Skin cancer: Dr Chris outlines the signs of a melanoma
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Non-melanoma cancer describes a group of cancers that develop in the upper layers of the skin. This type is prevalent compared to melanoma, which is less common but more serious, the NHS reports. Express.co.uk spoke to Dr Paul Banwell, who is the founder and former Head of The Melanoma and Skin Cancer Unit in East Grinstead. The doctor explained how sun exposure leads to skin cancer, warning signs to spot as well as a mistake to avoid during winter.
With temperatures creeping down to zero and the sun hiding, sunscreen might not seem like a winter necessity.
In fact, Dr Paul Banwell shared that the number of people wearing sun protection factor (SPF) during the winter months is “very low”.
However, this is a mistake as even the winter sun can lead to skin cancer.
It doesn’t matter whether you can see the sun because of a thing called solar constant.
Dr Banwell said: “Everybody equates ultraviolet damage with just the sun being out and shining but you also get the solar constant, comprising of ultraviolet radiation and that’s UVA and UVB.
“We also know that visible light and indeed infrared light also causes damage to the skin.
“All of these processes, most of which are free radical related, cause damage to the skin and therefore the potential skin cancer.”
The good news is that SPF is able to block those components of solar constant and minimise your risk of this cancer.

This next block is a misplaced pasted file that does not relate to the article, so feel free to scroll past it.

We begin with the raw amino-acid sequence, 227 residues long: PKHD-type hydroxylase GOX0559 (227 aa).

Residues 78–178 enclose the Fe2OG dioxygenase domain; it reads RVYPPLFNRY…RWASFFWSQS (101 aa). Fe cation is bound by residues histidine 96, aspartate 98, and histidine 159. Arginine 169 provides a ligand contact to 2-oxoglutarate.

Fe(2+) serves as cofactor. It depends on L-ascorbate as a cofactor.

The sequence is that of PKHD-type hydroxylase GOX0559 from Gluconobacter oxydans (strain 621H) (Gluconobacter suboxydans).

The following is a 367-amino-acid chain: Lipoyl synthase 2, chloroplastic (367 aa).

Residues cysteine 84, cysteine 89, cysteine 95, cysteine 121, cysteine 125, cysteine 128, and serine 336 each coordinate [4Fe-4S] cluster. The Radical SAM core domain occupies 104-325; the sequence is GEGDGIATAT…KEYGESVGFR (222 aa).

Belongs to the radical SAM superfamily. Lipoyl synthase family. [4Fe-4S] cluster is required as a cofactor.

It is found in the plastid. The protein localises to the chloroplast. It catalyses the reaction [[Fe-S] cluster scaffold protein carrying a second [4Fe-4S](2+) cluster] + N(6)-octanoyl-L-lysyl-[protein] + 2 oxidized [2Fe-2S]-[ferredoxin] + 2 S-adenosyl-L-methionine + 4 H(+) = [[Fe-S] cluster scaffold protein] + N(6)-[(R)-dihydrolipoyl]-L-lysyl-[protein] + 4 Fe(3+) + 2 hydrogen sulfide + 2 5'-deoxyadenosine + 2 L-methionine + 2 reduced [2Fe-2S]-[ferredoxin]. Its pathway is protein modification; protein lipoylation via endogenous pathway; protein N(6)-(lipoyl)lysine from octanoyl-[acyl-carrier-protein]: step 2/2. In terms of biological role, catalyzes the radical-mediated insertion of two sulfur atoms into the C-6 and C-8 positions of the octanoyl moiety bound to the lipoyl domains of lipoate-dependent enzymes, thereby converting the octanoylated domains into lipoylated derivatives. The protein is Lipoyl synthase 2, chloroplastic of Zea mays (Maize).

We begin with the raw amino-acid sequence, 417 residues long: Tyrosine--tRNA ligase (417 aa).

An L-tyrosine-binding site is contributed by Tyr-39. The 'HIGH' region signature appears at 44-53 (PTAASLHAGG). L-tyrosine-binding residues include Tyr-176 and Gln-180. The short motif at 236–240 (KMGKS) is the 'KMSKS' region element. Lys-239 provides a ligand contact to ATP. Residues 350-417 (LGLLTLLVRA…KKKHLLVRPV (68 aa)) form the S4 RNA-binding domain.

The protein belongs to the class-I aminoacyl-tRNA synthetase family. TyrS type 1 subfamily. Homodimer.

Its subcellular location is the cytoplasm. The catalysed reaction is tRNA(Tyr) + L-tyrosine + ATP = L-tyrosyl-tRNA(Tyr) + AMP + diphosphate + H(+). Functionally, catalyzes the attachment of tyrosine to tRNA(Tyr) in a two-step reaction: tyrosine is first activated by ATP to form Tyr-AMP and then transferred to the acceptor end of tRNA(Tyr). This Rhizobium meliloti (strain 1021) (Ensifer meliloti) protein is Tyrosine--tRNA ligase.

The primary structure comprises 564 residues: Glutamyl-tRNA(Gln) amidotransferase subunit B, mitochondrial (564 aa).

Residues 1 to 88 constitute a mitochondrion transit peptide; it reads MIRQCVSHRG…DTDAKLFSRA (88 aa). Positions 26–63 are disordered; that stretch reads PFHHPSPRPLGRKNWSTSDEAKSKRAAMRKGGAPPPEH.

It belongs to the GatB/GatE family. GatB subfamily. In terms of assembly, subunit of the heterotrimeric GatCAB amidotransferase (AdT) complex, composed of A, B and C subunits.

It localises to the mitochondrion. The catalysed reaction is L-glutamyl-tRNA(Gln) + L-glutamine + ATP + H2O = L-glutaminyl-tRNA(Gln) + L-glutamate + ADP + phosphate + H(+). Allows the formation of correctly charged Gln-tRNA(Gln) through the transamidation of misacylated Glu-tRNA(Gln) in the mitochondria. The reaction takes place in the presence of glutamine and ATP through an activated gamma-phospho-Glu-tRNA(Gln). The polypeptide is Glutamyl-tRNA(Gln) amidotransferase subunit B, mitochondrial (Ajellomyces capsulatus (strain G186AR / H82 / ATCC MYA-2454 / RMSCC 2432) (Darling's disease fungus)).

The doctor added: “You should be wearing SPF all year round and that’s something that I recommend to all my patients and always have done.
“No matter whether it’s summer or winter, if we protect our skin as much as possible, we are guarding [ourselves] against skin cancer.”
What are the signs of skin cancer?
The doctor explained this can differ based on whether it’s non-melanoma or melanoma cancer.
Non-melanoma signs include red marks on your skin that may start to bleed, crust and ulcerate, so they’re non-healing.
“Red lesions that are present for three months or longer need to be checked by your doctor,” Dr Banwell noted.
Melanoma skin cancer is characterised by changes in moles. This type can be life-threatening as it can spread to other parts of your body.
The doctor explained: “Melanomas may present as moles that change in colour, size, outline and moles that crust, bleed, or itch.”
He also added that this doesn’t inevitably mean you have skin cancer but signs like these need to be checked out by a doctor.
How to protect against skin cancer?
The general rule for SPF is the higher, the better. Dr Banwell said: “For the best protection during the winter months, SPF of 30 plus is great. But anything that’s got an SPF in it is better than nothing.”
If you’re spending more time outdoors or get sweaty and exercise during the day, then you need to reapply your SPF.
Applying that protective layer even during winter is key, but you can also use other means of protection as an add on.
The doctor said: “You can have a physical barrier i.e., clothes, hats, sunglasses, [they] can stop and filter out some of that radiation.”
Your diet can also play a role in protection. “A glass of red wine provides compounds that have a powerful antioxidant effect which could contribute to the defences against skin cancer,” he explained.
But if you are to do just one thing, the most important part remains applying your SPF, the skin expert concluded.
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